Publication - Corporate report

Independent review of legal aid in Scotland: our response

Published: 29 Nov 2018
Justice Directorate
Part of:
Equality and rights, Law and order

Scottish Government response to "Rethinking Legal Aid, an Independent Strategic Review".

23 page PDF

237.6 kB

23 page PDF

237.6 kB

Independent review of legal aid in Scotland: our response
Strategic Aim 4: Create fair and sustainable payments and fees

23 page PDF

237.6 kB

Strategic Aim 4: Create fair and sustainable payments and fees

The report recognised that fees for solicitors providing legal aid was a contentious issue and that the tension created by debate on the level of fees contributed to some of the negative reporting on legal aid which in turn impacted on public support. There was an impact on levels of morale within the solicitor profession who undertake legally aided work and the report makes recommendations on addressing these morale issues. The report concluded that there was insufficient evidence to support a recommendation for an overall uplift in fees, but that an independent, evidence-based process should be established with the aim of creating fair and sustainable fees. There were also recommendations on the payment framework in the form of memorandums of agreement to cover levels of service and engagement in wider planning and for variable fee models to improve access to legal services in some areas of law and geographic areas.

The Scottish Government is determined that future payment frameworks must be fair to both the taxpayer and the provider; and that they are transparent, flexible, supportive of innovation and increased efficiencies, and include some accountability for service delivery. Payment frameworks should ensure that a valued public service be delivered sustainably. Equally we acknowledge the financial challenges being faced by the legal profession in face of falling volumes of business, changes in court processes and levels of fees.

We agree that an evidence based model for agreeing levels of fees should be developed, and are committed to working with the profession to achieve that aim. We also agree that the broader framework within which fees sit should be reviewed, and that this should be done with the legal profession. However, we also recognise that this will be a challenging and potentially time consuming recommendation to deliver in an impactful way; while the report makes suggestions on how this might be achieved, we consider it would be more beneficial to agree the methodology for such a model in dialogue with the legal profession. This will take some time and we intend to establish a working group to agree that model. The group will consider options for data and evidence collection and how these will be used. That work will inform the gathering of the agreed data and evidence to determine a fair and sustainable fee regime, which again will be subject to agreement by the legal profession. We will work with the profession to agree the membership and remit of a group early in 2019 and ensure the progress is being communicated to those with an interest.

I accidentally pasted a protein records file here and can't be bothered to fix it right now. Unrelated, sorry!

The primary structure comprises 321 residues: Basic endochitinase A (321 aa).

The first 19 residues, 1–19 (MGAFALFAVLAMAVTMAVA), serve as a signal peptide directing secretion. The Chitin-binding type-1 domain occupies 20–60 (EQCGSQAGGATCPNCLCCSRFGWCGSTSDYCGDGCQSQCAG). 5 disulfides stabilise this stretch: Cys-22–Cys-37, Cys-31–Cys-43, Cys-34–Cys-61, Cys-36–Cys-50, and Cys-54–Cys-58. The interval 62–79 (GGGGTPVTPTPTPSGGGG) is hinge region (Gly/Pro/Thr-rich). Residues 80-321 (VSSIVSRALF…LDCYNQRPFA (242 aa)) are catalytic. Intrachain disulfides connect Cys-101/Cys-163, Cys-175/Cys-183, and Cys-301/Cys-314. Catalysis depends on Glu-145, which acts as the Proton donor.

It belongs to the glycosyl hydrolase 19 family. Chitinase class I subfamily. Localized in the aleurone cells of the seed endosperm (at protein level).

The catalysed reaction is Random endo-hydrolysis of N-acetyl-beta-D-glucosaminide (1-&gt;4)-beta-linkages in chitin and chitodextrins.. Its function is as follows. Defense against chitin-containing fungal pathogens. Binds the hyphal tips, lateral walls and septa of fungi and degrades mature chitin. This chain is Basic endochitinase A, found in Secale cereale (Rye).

Given that an evidence based approach is unlikely to lead to a short term solution on fees and in recognition of our commitment to ensuring access to justice, the Scottish Government intends to implement a 3% uplift to all legal aid fees with effect from April 2019. We value the professionals who deliver legal aid and trust this increase will encourage collaborative and constructive partnership working on a long term proposal around fee reform and shorter term improvements to the fee structure.

In the new year we will be taking forward consultation around fee reform with both the Faculty of Advocates and the negotiating team from the Law Society of Scotland. We have identified areas where simplification of fees can be undertaken in the short term which could deliver the following benefits:

  • Facilitating the early resolution of cases
  • Reducing the need for costly preparation of accounts and the need to review and re-negotiate solicitor accounts
  • Providing faster and more certain payment to solicitors
  • Reducing administrative costs to the profession
  • Minimising the risk of payment for unnecessary or excessive items of work

In addition to consulting on simplification to the criminal fee system we will work with civil practitioners to identify areas for improvement.

The report considered payment for services outwith the case-by-case solicitor fee arrangements, by way of grant funding, and made a recommendation that the existing funding cycle be moved from a single year budget to a three yearly cycle. The rationale for so doing was echoed recently by Community Justice Scotland’s pre-budget evidence to the Justice Committee; the Scottish Government hopes that the next UK Spending Review in 2019 will offer sufficient multi-year budget information to provide the Scottish Government with the opportunity to develop a multi-year approach to the development of its budgets.


Email: Shona Urquhart